Sustainable Fisheries: A Shared Responsibility
In the last 20 years, BioMar has reduced the inclusion of marine ingredients in aquafeeds by more than 60%. This dramatic reduction resulted from supply/demand and a desire to decouple aquaculture growth from dependency on wild fisheries as a resource base.
Reducing our consumption of marine ingredients is a priority for BioMar, but we are equally committed to improving the sustainability of our source fisheries.
The State of Global Fisheries
The recent SOFIA report published by the FAO (2022) shows that global fisheries, while improving, are still in a critical condition. The fraction of fishery stocks within biologically sustainable levels decreased to 64.6% in 2019. However, 82.5% of the 2019 landings were from biologically sustainable stocks.
Effective fisheries management successfully rebuilds stocks and restores ecosystems to a state where wild fish can sustainably support food security, nutrition, economic growth, and the well-being of coastal communities.
Sustainable Fisheries Defined
The new ASC Feed Standard defines sustainable fisheries in the Marine Sustainability Ladder (MSL). The MSL distinguishes between improving fisheries (FIPs) and certified fisheries (MarinTrust and MSC). MSC is widely recognised as the highest level of certification for fisheries, with MarinTrust a close second.
The MSL ladder will challenge feed mills to continuously improve their source fisheries by demanding they move up one level every three years.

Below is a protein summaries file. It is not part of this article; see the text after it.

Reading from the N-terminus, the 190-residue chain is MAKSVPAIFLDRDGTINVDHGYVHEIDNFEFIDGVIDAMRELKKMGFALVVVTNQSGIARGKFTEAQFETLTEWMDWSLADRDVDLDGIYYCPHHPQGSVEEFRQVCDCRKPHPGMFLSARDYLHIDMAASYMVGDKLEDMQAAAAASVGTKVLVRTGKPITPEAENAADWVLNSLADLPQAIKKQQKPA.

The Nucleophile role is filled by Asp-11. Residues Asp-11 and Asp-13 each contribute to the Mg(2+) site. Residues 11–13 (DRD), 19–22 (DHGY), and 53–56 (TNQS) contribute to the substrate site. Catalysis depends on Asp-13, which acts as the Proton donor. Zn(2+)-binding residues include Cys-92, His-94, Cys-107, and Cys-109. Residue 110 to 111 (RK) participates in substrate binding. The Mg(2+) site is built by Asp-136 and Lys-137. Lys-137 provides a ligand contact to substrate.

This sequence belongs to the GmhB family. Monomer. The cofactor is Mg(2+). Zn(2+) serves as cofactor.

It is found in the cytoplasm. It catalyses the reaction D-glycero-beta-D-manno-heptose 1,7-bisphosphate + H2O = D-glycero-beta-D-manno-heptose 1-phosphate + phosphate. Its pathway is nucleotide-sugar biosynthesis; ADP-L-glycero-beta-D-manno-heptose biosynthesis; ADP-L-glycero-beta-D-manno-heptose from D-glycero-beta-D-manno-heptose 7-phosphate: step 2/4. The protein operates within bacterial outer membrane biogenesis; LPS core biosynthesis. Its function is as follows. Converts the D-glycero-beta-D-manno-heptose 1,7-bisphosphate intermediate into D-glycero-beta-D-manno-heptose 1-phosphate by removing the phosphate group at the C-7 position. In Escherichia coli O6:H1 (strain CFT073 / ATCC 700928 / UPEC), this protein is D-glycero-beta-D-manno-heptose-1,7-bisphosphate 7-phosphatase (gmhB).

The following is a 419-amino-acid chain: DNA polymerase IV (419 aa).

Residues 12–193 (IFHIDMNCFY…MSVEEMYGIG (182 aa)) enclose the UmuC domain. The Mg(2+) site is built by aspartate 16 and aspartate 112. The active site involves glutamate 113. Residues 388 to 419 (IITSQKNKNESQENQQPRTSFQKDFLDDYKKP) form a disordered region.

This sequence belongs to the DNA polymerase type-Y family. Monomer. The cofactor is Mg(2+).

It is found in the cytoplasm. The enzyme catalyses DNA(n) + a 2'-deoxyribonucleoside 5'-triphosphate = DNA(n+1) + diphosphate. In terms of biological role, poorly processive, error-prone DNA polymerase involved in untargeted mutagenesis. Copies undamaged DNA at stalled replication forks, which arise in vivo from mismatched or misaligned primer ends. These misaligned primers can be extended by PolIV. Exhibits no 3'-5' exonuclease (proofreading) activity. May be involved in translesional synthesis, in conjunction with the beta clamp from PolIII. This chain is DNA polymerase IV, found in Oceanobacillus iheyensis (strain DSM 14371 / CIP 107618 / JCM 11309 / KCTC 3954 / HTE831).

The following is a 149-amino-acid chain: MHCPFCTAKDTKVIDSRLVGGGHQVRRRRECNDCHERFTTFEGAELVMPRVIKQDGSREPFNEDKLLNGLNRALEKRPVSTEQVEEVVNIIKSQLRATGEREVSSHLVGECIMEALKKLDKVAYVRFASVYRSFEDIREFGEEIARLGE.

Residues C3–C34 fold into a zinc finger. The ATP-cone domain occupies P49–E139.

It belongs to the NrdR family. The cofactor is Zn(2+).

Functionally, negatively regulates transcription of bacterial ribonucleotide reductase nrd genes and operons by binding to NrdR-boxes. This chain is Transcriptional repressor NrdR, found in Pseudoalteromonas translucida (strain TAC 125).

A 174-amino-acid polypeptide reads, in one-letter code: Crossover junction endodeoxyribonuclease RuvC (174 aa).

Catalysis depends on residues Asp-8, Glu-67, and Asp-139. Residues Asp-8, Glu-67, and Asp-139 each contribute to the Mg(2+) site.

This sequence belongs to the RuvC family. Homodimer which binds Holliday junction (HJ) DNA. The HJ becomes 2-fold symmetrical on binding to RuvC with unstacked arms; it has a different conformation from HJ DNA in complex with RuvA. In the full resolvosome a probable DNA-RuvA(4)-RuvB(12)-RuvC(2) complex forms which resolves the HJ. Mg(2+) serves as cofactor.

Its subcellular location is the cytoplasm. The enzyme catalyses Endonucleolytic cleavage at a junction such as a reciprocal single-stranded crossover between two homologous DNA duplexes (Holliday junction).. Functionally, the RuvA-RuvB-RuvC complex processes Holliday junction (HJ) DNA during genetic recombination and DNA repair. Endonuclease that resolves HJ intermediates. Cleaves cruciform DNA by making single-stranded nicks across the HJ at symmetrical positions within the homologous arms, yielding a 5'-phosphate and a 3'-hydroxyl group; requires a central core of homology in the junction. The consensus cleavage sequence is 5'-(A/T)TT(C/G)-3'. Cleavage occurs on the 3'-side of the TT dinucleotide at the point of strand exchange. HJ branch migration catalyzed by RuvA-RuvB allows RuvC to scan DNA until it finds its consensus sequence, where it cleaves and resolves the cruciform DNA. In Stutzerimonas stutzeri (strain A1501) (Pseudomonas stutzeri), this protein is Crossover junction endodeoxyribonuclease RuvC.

Level 0: Uncertified
Level 1: Basic FIP
Level 2: MarinTrust
Level 3: MSC FIP
Level 4: MSC
FIPs will become an increasingly vital tool to increase the number of fisheries under good management regimes.
The long-term goal of the ASC and other robust seafood certification schemes is to increase the number of fisheries under best-practice fisheries management, which will increase the fraction of fishery stocks within biologically sustainable levels in the SOFIA report in the coming years.
Sustainable Fisheries Ecosystem
The market demand for more sustainable seafood comes from fish buyers who pass sustainability criteria upstream in the supply chain – first to aquaculture producers, then to BioMar, and from BioMar back to the source fisheries.
The concept of sustainable fisheries is clearly defined by responsible seafood/feed production standards, such as the Aquaculture Stewardship Council (ASC), Best Aquaculture Practices (BAP), and Global GAP.
These standards agree that the highest level of certification for marine ingredients comprises ISEAL- certified marine ingredients (MSC & MarinTrust), NGO requirements (FishSource scores & IUCN Red List), or credible Fishery Improvement Projects (FIPs) making good progress.
BioMar’s Engagements in Sustainable Fisheries
BioMar is engaged in multiple stakeholder platforms and individual projects to improve global fisheries management within our supply chain. These include the Global Marine Roundtable on Marine Ingredients, the North Atlantic Pelagic Advocacy Group, and the Ecuador Small Pelagics FIP.
For more information on our involvement in these engagements, please see the Engagements section in this report.
*Marine ingredient producers and feed producers also operate according to number quality, food safety, and sustainability certifications and standards.